Creative Practices

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Creative Practices’s Docs Understanding the Civil Rights Movement - middle school Social Studies Lesson

This is a middle school lesson that uses process drama and Thought-Tracking to introduce the Civil Rights Unit.

Some modifications: The task that the students are assigned in the pre-activity is not too important – I choose that as a means of accessing the students prior knowledge.  It can be changed to anything  arbitrary as long as it is pretty obvious that one shape is being favored over the other.

Lesson Plan Title:      Introduction to the Civil Rights Movement

Grade:                                    4th – 6th



Central Question:                                       How does this dramatic activity teach students about the way people were treated during the Civil Rights Movement?



PURPOSE OF LESSON:                               How did the treatment of some people lead to the Civil Rights                                                                                 Movement?





Students will

  • Be able to connect with the Civil Rights Movement.
  • Explore using their bodies as a form of conveying meaning.
  • Be exposed to another person’s point of view


MATERIALS NEEDED                                                pens, paper, name tags with circles, name tags with squares,                                                                                    coins (candy)



Columbian Hypnosis

  • Students will make a circle in the center of the classroom.
  • The teacher will ask for a volunteer to follow her hand with their nose.
  • The teacher and volunteer will switch roles. (The volunteer student becomes leader)
  • Students will pair up with their neighbor and perform Columbian Hypnosis, each taking their turn to be leader.
  • As a short reflection, the teacher will ask the students how they felt in each role of the activity.



Process Drama

  • The teacher will place a name tag in front of each child after the warm-up activity.
  • Students will be asked to get into two groups corresponding with their name tag. (circles or squares)
  • Students will be asked to take out a piece of paper and in their groups write everything they know about the Civil Rights Movement thus far.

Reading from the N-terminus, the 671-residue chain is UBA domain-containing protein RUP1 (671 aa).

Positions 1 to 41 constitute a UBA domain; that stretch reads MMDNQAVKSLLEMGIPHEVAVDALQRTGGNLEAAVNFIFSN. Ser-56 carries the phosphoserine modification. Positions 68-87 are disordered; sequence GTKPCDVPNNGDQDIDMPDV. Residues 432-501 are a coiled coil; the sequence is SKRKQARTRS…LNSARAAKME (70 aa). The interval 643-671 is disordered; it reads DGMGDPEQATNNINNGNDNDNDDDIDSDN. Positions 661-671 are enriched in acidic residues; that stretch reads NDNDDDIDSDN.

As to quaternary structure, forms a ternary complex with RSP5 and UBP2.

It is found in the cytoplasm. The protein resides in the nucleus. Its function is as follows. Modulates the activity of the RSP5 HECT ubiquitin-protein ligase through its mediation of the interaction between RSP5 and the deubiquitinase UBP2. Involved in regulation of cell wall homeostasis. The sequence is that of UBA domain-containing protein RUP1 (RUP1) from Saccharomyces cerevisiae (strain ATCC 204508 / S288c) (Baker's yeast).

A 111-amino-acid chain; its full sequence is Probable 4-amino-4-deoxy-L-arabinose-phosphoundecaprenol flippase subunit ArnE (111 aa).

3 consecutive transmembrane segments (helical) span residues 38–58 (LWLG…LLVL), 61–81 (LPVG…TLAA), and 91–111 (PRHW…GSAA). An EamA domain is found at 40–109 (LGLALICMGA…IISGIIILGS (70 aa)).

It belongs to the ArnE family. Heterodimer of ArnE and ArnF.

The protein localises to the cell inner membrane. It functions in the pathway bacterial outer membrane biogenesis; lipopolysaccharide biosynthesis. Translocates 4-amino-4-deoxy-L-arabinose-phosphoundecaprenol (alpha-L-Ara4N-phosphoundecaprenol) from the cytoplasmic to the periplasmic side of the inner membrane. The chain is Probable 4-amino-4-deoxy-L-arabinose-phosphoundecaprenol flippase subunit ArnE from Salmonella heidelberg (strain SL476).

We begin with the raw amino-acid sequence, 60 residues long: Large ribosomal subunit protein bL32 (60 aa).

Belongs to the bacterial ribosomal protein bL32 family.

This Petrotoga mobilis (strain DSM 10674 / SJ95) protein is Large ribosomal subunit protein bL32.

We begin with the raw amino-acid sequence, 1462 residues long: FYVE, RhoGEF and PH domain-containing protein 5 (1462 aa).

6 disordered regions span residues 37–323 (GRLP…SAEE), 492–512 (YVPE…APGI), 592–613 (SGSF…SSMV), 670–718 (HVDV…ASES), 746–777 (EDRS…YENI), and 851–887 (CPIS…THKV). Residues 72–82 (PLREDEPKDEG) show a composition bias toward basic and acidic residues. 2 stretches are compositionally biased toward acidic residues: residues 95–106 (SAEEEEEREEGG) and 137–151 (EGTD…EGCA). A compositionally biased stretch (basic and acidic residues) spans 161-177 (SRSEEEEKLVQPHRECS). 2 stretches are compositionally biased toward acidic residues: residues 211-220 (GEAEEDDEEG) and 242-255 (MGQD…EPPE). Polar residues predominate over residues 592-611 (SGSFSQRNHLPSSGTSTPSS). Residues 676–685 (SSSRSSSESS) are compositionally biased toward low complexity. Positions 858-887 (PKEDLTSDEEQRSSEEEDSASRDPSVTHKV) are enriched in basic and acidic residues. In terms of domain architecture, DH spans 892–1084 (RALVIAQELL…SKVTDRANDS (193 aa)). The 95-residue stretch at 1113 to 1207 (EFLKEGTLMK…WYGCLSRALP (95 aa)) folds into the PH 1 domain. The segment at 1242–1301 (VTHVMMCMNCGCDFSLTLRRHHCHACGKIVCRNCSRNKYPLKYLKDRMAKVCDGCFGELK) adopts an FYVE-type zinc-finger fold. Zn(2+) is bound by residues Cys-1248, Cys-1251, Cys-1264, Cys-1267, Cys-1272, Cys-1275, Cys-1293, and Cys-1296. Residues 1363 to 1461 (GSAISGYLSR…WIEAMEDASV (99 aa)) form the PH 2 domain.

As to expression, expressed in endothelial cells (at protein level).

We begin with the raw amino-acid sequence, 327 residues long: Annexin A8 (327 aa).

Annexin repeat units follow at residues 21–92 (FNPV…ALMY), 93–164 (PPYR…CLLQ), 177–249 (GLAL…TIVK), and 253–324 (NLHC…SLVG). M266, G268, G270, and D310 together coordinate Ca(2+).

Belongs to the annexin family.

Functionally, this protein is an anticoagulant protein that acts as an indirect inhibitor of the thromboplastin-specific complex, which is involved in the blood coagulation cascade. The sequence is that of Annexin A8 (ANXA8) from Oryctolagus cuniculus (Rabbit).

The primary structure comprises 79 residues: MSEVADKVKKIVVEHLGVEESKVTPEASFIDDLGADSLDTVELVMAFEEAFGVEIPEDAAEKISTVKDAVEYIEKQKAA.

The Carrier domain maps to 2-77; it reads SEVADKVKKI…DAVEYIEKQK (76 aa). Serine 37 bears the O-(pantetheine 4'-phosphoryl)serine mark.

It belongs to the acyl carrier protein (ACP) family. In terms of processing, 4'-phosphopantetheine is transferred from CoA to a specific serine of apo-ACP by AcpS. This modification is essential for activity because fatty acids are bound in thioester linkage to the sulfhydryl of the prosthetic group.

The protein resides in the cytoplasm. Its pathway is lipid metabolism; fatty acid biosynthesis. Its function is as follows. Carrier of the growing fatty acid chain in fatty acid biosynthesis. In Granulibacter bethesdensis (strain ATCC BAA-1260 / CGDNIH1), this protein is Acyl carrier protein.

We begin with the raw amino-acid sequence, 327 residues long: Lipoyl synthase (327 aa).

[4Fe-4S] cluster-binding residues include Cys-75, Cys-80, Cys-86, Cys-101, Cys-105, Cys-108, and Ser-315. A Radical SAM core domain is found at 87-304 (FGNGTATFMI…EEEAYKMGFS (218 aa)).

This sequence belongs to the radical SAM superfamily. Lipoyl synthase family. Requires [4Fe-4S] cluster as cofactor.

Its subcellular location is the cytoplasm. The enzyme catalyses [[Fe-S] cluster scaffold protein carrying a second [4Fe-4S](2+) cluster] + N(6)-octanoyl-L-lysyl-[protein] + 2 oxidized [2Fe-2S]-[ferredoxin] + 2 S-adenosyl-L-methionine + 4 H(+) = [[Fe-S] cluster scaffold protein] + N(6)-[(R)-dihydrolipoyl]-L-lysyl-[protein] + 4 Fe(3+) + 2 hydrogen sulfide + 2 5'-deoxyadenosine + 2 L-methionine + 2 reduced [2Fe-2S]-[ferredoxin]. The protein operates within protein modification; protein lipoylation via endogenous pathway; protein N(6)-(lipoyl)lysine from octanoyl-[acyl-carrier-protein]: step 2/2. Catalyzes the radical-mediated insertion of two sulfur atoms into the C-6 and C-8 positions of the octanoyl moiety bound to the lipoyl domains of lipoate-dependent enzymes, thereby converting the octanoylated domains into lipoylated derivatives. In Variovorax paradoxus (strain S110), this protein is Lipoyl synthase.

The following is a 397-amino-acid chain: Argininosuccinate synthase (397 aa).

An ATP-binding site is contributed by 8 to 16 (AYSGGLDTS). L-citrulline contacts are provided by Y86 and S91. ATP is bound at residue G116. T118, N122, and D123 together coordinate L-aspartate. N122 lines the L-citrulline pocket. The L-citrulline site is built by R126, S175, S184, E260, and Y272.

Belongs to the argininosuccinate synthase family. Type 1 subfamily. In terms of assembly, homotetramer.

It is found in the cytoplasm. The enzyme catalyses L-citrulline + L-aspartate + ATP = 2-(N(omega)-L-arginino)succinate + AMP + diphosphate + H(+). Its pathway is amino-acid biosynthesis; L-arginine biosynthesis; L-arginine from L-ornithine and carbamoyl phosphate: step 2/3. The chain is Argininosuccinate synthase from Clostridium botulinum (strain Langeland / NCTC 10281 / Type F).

• The teacher will tell the students that the group will receive a “reward” for the work they do.
  • The teacher will pass out coins/candy to each team without looking at their work. 

– Circle team will get more than the square team.

-Teacher will make remarks such as “Of course, the circles know more than the






Group Tableaux and Thought-Tracking

  • Each group will have 30 seconds to split themselves in half, creating four groups.
  • In their small groups, students will be asked to create a tableau that represents how much freedom/power/oppression their group has based on the number of “coins” they were awarded.
  • The teacher will ask each group to share their tableau with the rest of the class. 
  • After all groups have shared, the teacher may have a brief reflection to ask students what they saw and how they felt in their tableau.
  • The teacher will then combine each “circle group” with a “square group.”
  • Students will then have to combine their tableaux.

-Remember – how might you display status and oppression? (levels, body                                 language, spacing etc)

  • The combined groups will then share their new creation with the class.
  • The teacher will ask students to share this tableau a second time, this time adding Thought-Tracking.  What would your character say at this moment?

– As students are in their frozen image, Teacher will tap their characters’ shoulder

one at a time.

– Student will provide a one word or phrase dialogue representing what their

character is thinking and feeling.




Teacher Led Reflection

Teacher will lead a group discussion to reflect on the activities.

What did you see? What did you hear?

What did you notice? Feel?

What do you wonder?

(Does this struggle of power/oppression ever happen in real life? What could the circle group represent in real life? What about the square group? How did it feel to be a circle/square?

How does this struggle relate to what you know about the Civil Rights Movement?